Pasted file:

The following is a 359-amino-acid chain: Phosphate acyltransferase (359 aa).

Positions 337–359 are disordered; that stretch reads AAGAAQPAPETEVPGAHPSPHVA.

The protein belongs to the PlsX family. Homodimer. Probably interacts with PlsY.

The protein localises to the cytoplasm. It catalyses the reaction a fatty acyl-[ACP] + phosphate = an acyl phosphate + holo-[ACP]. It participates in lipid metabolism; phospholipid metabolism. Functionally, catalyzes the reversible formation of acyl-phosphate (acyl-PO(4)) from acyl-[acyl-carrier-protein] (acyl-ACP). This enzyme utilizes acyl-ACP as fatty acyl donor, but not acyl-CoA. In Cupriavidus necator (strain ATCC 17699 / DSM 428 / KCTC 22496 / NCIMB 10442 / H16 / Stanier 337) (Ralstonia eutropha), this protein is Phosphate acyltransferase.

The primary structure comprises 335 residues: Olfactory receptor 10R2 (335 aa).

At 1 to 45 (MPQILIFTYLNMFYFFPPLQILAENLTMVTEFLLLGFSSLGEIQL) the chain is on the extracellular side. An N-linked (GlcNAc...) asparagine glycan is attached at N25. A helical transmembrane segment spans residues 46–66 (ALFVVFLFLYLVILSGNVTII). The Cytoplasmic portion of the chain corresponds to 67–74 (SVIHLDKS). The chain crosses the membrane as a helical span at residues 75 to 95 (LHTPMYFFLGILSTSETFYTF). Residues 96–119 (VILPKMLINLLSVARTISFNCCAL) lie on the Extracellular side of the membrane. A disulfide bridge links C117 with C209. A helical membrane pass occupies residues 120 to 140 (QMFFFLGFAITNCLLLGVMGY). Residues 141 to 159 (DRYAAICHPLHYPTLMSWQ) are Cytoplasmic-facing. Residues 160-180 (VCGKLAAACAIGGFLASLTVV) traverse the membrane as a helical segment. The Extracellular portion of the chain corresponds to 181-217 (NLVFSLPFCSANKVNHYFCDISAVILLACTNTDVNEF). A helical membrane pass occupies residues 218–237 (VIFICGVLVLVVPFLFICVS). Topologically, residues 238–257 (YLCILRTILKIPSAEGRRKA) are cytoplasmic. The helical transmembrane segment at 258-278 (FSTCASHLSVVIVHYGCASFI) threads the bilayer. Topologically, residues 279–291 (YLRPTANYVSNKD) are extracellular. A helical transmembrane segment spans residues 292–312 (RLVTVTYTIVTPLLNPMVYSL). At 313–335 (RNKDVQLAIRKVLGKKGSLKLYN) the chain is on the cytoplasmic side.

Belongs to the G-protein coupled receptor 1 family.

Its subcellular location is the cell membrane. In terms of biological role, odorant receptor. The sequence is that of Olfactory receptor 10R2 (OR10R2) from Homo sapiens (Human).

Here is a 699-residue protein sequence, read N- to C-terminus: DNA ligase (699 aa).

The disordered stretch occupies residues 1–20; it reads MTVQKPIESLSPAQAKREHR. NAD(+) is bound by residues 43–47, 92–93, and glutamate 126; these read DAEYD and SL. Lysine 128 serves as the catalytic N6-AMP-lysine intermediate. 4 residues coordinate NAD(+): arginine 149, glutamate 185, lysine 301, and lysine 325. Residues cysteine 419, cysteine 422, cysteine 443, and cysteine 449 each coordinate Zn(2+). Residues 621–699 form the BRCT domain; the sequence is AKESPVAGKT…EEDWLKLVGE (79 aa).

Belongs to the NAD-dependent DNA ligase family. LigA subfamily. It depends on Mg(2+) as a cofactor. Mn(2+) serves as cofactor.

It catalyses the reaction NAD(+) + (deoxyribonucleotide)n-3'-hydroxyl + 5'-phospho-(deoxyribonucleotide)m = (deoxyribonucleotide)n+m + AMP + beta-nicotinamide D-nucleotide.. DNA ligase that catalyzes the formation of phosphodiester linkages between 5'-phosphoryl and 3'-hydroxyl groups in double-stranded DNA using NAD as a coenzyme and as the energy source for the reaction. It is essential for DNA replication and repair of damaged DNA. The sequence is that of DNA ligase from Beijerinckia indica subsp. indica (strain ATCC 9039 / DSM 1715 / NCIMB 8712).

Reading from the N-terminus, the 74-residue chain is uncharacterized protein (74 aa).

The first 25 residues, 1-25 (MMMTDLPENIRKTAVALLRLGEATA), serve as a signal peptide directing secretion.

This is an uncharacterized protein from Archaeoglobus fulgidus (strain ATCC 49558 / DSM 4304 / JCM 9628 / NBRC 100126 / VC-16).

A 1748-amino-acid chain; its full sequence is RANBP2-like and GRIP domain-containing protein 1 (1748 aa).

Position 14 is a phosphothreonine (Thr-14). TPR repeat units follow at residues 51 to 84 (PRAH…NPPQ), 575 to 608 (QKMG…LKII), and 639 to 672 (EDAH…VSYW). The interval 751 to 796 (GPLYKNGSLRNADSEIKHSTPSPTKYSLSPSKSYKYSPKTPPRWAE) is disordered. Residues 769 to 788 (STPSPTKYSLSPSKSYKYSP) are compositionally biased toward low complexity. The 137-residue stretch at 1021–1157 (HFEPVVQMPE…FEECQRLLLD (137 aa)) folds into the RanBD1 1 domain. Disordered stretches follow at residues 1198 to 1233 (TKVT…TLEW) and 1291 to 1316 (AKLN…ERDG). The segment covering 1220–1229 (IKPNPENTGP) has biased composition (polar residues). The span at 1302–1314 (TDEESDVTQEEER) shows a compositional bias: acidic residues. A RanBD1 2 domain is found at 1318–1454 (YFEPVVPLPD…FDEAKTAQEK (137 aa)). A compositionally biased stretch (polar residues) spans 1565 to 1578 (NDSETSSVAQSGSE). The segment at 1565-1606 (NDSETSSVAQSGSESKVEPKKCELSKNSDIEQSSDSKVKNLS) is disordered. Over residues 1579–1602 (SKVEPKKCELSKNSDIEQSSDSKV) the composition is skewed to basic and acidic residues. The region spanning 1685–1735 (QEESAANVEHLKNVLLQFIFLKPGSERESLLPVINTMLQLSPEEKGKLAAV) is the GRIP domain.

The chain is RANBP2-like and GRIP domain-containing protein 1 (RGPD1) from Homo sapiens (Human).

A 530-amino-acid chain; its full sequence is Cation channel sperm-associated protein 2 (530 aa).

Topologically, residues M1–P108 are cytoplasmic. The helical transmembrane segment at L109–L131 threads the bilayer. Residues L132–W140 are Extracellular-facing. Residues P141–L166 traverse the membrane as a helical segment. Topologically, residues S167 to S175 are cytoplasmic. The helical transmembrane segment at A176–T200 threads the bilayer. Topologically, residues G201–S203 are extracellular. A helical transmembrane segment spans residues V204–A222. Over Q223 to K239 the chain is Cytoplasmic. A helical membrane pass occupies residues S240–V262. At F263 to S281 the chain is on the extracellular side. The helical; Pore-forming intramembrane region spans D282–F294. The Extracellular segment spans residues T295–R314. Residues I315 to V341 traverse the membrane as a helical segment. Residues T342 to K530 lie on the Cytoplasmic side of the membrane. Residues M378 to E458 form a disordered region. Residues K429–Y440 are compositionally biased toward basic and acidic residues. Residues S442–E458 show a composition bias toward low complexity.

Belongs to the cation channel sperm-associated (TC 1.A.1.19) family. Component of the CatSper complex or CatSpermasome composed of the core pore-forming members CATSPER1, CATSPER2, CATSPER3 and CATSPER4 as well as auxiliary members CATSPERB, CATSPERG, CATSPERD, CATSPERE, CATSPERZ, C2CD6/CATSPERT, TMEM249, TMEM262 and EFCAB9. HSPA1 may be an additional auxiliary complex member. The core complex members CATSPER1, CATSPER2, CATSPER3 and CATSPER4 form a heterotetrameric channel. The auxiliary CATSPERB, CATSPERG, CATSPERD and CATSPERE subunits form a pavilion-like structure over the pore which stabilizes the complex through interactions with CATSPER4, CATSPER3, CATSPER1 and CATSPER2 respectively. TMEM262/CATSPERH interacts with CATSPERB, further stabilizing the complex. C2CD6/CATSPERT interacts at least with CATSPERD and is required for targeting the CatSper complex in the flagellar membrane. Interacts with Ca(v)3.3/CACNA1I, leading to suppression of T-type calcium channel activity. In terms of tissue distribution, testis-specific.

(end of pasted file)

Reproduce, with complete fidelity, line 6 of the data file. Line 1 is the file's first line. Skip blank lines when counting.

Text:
At 1 to 45 (MPQILIFTYLNMFYFFPPLQILAENLTMVTEFLLLGFSSLGEIQL) the chain is on the extracellular side. An N-linked (GlcNAc...) asparagine glycan is attached at N25. A helical transmembrane segment spans residues 46–66 (ALFVVFLFLYLVILSGNVTII). The Cytoplasmic portion of the chain corresponds to 67–74 (SVIHLDKS). The chain crosses the membrane as a helical span at residues 75 to 95 (LHTPMYFFLGILSTSETFYTF). Residues 96–119 (VILPKMLINLLSVARTISFNCCAL) lie on the Extracellular side of the membrane. A disulfide bridge links C117 with C209. A helical membrane pass occupies residues 120 to 140 (QMFFFLGFAITNCLLLGVMGY). Residues 141 to 159 (DRYAAICHPLHYPTLMSWQ) are Cytoplasmic-facing. Residues 160-180 (VCGKLAAACAIGGFLASLTVV) traverse the membrane as a helical segment. The Extracellular portion of the chain corresponds to 181-217 (NLVFSLPFCSANKVNHYFCDISAVILLACTNTDVNEF). A helical membrane pass occupies residues 218–237 (VIFICGVLVLVVPFLFICVS). Topologically, residues 238–257 (YLCILRTILKIPSAEGRRKA) are cytoplasmic. The helical transmembrane segment at 258-278 (FSTCASHLSVVIVHYGCASFI) threads the bilayer. Topologically, residues 279–291 (YLRPTANYVSNKD) are extracellular. A helical transmembrane segment spans residues 292–312 (RLVTVTYTIVTPLLNPMVYSL). At 313–335 (RNKDVQLAIRKVLGKKGSLKLYN) the chain is on the cytoplasmic side.